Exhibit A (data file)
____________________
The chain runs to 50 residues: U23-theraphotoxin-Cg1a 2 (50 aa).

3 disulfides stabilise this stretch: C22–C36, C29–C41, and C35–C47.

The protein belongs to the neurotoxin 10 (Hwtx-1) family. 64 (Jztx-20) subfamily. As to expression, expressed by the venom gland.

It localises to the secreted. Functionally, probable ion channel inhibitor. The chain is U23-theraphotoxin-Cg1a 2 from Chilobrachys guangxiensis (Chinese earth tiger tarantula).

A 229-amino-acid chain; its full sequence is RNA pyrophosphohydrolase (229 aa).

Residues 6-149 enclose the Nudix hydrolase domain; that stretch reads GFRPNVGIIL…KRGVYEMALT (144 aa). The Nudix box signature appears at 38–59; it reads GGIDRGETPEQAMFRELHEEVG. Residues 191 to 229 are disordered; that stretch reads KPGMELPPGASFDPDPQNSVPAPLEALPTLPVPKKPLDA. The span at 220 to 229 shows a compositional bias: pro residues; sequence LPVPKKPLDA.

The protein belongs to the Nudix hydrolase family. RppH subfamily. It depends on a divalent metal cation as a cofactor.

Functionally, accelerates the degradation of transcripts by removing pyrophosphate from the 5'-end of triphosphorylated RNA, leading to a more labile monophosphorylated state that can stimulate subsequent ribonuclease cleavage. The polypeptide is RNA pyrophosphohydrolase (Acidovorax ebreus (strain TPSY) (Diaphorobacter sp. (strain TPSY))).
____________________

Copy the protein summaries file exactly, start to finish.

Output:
The chain runs to 50 residues: U23-theraphotoxin-Cg1a 2 (50 aa).

3 disulfides stabilise this stretch: C22–C36, C29–C41, and C35–C47.

The protein belongs to the neurotoxin 10 (Hwtx-1) family. 64 (Jztx-20) subfamily. As to expression, expressed by the venom gland.

It localises to the secreted. Functionally, probable ion channel inhibitor. The chain is U23-theraphotoxin-Cg1a 2 from Chilobrachys guangxiensis (Chinese earth tiger tarantula).

A 229-amino-acid chain; its full sequence is RNA pyrophosphohydrolase (229 aa).

Residues 6-149 enclose the Nudix hydrolase domain; that stretch reads GFRPNVGIIL…KRGVYEMALT (144 aa). The Nudix box signature appears at 38–59; it reads GGIDRGETPEQAMFRELHEEVG. Residues 191 to 229 are disordered; that stretch reads KPGMELPPGASFDPDPQNSVPAPLEALPTLPVPKKPLDA. The span at 220 to 229 shows a compositional bias: pro residues; sequence LPVPKKPLDA.

The protein belongs to the Nudix hydrolase family. RppH subfamily. It depends on a divalent metal cation as a cofactor.

Functionally, accelerates the degradation of transcripts by removing pyrophosphate from the 5'-end of triphosphorylated RNA, leading to a more labile monophosphorylated state that can stimulate subsequent ribonuclease cleavage. The polypeptide is RNA pyrophosphohydrolase (Acidovorax ebreus (strain TPSY) (Diaphorobacter sp. (strain TPSY))).